Friday, 15 January 2016

T 108/12 A divisional application in the inescapable trap



The application of this appeal procedure is a divisional application. The Opponent argued during the Opposition procedure and during the Appeal Procedure that the divisional application extends beyond the disclosure of the mother application. This case shows once again that one has to be careful in changing something in the divisional application. The details of this case are a little bit mathermatical and the reasoning of the Board is strongly based on what would the skilled person in the field of security/encryption consider to be the teaching of the original application. One point of discussion is: Does the mother application provide enough support for  f(α)=f'(α) (as claimed in the divisional application), if the mother application teaches f(α)=f'(α)=α? Another point of discussion was: Does the mother application provide enough support for "a specific signature is kept private" (as claimed in the divisional application) while the mother application discloses that, in certain embodiments, the signature is not transmitted.
Ok, there were problems with support of the divisional application in the mother application, but the proprietor finally ends up in the inescapable trap. It is somehow sad to end up in the inescapable trap.


Summary of Facts and Submissions


I. This appeal is against the interlocutory decision of the Opposition Division of the European Patent Office posted on 24 November 2011, maintaining the European patent No. 1768300 in amended form.

[...]

V. Independent claim 1 of the main request as filed with letter dated 28 August 2015, corresponding to the patent as granted, reads:
"1. A method of establishing a session key between a pair of correspondents A,B in a public key data communication system to permit exchange of information therebetween over a communication channel, each of said correspondents having a respective private key a,b and a public key pA, pB derived from a generator alpha and respective ones of said private keys a,b, said method including the steps of:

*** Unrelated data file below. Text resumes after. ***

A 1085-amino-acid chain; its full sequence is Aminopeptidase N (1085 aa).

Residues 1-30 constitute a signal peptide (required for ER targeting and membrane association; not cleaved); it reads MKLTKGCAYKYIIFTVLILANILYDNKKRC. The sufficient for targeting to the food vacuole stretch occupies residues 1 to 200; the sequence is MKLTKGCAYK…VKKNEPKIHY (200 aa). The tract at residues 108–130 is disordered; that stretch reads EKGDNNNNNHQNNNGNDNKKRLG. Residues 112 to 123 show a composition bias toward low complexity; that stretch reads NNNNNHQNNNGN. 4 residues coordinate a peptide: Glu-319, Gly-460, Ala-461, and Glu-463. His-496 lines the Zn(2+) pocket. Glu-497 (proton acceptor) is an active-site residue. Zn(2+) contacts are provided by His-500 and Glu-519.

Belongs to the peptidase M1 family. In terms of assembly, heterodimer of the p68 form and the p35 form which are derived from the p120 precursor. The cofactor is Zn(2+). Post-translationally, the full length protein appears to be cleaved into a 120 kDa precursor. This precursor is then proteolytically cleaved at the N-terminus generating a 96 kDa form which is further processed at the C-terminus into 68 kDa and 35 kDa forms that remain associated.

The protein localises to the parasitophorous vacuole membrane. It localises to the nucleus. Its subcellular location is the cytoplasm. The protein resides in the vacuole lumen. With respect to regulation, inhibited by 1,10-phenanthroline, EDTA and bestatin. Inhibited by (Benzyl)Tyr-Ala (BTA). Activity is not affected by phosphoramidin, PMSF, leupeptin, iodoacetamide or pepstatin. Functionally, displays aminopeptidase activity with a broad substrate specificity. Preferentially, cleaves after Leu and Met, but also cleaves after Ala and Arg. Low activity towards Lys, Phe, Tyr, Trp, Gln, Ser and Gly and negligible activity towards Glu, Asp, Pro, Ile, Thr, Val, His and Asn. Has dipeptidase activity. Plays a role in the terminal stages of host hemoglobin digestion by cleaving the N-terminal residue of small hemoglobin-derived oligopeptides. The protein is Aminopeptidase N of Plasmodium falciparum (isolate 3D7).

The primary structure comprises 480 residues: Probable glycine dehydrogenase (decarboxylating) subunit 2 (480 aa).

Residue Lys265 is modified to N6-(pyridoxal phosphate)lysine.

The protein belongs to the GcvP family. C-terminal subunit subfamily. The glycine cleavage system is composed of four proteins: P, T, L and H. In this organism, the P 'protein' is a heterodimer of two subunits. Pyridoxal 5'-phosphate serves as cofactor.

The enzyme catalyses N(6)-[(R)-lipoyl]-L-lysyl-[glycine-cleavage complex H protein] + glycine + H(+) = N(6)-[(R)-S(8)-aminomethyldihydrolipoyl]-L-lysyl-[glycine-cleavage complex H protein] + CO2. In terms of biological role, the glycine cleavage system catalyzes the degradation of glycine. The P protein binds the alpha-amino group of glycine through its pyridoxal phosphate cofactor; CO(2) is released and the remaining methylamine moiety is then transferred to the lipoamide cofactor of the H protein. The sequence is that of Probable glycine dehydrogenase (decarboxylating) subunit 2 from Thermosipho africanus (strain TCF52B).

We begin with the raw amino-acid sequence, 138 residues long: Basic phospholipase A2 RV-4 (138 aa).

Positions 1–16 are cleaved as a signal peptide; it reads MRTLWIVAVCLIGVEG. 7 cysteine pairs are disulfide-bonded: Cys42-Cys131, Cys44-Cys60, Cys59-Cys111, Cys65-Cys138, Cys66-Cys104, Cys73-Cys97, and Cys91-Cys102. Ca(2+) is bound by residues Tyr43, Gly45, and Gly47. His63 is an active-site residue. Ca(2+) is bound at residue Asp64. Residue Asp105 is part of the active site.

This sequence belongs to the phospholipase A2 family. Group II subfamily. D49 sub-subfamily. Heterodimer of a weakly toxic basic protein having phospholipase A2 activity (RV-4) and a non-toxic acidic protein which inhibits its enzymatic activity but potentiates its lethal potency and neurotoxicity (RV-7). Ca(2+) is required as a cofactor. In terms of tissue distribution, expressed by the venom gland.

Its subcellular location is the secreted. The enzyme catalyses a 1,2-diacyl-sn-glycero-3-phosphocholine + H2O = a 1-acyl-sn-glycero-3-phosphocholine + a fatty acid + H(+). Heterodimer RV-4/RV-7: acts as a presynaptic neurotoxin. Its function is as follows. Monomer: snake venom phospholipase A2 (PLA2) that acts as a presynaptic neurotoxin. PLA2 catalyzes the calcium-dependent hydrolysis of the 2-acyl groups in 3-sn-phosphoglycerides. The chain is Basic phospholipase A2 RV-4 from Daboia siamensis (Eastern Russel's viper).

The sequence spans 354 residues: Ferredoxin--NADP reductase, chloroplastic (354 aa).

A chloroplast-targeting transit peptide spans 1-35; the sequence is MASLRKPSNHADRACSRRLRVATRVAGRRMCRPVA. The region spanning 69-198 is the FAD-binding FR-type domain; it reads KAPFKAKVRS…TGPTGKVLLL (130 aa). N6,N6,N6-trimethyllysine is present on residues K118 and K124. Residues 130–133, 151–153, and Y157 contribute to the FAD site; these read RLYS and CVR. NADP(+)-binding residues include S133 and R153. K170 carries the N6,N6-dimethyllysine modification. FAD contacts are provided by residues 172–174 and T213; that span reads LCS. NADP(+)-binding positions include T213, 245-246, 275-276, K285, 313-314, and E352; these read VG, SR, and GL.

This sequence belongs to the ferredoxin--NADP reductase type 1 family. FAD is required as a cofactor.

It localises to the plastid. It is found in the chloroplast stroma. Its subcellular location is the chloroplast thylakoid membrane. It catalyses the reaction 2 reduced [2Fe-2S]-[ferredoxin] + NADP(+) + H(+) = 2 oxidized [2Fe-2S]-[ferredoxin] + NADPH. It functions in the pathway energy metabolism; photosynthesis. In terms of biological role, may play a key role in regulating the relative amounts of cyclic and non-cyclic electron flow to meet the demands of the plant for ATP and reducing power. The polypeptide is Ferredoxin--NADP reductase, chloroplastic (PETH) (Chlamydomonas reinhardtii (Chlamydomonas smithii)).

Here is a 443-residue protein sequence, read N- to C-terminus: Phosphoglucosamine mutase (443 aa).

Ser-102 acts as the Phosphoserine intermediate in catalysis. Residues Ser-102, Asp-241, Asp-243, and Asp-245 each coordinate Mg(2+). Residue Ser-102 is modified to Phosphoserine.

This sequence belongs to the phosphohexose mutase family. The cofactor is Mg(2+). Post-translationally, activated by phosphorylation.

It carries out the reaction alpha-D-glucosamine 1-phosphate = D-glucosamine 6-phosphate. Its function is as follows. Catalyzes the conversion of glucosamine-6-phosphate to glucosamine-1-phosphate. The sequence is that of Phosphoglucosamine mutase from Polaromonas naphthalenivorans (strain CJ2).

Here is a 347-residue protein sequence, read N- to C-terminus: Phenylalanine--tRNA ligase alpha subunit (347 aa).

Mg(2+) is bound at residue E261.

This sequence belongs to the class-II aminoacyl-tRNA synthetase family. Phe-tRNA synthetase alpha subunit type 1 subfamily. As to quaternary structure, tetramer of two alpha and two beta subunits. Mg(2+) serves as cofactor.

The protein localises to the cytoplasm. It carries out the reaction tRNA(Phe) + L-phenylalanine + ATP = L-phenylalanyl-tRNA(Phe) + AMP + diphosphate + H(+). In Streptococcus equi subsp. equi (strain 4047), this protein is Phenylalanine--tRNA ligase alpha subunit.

i) a first of said correspondents A selecting a first random integer x and exponentiating a first function f(α) including said generator to a power g(x) to provide a first exponentiated function f(α)g(x) ;
ii) said first correspondent A generating a first signature SA from said random integer x said exponentiated function f(α)g(x) and said private key a to bind said integer x and said private key a, said first correspondent A maintaining said first signature private to itself;
iii) said first correspondent A forwarding to a second correspondent B a message including said first exponentiated function f(α)g(x);
iv) said correspondent B selecting a second random integer y and exponentiating a second function f(alpha) including said generator to a power g(y) to provide a second exponentiated function f(α)g(y) and generating a signature SB obtained from said second integer y and said second exponentiated function f(α)g(y) and said private key b to being [sic] said integer y and said private key b, said second correspondent B maintaining said second signature SB private to itself;
v) said second correspondent B forwarding a message to said first correspondent A including said second exponentiated function f(α)g(y); and
vi) each of said correspondents constructing a session key K by exponentiating information made public by the other correspondent with information that is private to themselves whereby subsequent decryption of information confirms establishment of a common key and thereby the identity of said correspondents."


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Reasons for the Decision

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2. Articles 100(c), 76(1) and 123(2) EPC


Since the patent in suit is based on a divisional application, according to Article 100(c) EPC the granted set of claims must find a basis in the earlier (parent) application as filed, i.e. in document WO 98/18234 A1 (Article 76(1) EPC).